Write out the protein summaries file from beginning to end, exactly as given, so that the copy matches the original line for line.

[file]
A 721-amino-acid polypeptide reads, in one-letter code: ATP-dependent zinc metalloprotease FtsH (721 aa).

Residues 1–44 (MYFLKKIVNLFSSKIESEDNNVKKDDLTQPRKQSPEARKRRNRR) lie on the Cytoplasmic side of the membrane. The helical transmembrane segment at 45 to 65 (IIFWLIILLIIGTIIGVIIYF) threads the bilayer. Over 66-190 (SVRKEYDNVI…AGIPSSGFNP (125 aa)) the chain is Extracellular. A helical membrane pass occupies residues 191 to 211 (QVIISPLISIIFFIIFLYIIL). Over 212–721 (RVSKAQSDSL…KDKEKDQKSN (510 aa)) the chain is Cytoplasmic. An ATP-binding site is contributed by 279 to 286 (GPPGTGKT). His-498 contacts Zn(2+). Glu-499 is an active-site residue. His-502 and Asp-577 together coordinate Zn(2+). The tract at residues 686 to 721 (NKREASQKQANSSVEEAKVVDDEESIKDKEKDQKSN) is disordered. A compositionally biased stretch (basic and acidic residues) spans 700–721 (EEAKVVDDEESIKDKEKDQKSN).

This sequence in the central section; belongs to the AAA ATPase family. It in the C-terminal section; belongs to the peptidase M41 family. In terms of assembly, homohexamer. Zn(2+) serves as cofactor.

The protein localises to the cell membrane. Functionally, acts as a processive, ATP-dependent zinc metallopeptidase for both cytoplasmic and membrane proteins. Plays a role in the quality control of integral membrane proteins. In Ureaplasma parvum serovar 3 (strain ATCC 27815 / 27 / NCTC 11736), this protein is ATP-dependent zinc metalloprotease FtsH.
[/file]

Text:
A 721-amino-acid polypeptide reads, in one-letter code: ATP-dependent zinc metalloprotease FtsH (721 aa).

Residues 1–44 (MYFLKKIVNLFSSKIESEDNNVKKDDLTQPRKQSPEARKRRNRR) lie on the Cytoplasmic side of the membrane. The helical transmembrane segment at 45 to 65 (IIFWLIILLIIGTIIGVIIYF) threads the bilayer. Over 66-190 (SVRKEYDNVI…AGIPSSGFNP (125 aa)) the chain is Extracellular. A helical membrane pass occupies residues 191 to 211 (QVIISPLISIIFFIIFLYIIL). Over 212–721 (RVSKAQSDSL…KDKEKDQKSN (510 aa)) the chain is Cytoplasmic. An ATP-binding site is contributed by 279 to 286 (GPPGTGKT). His-498 contacts Zn(2+). Glu-499 is an active-site residue. His-502 and Asp-577 together coordinate Zn(2+). The tract at residues 686 to 721 (NKREASQKQANSSVEEAKVVDDEESIKDKEKDQKSN) is disordered. A compositionally biased stretch (basic and acidic residues) spans 700–721 (EEAKVVDDEESIKDKEKDQKSN).

This sequence in the central section; belongs to the AAA ATPase family. It in the C-terminal section; belongs to the peptidase M41 family. In terms of assembly, homohexamer. Zn(2+) serves as cofactor.

The protein localises to the cell membrane. Functionally, acts as a processive, ATP-dependent zinc metallopeptidase for both cytoplasmic and membrane proteins. Plays a role in the quality control of integral membrane proteins. In Ureaplasma parvum serovar 3 (strain ATCC 27815 / 27 / NCTC 11736), this protein is ATP-dependent zinc metalloprotease FtsH.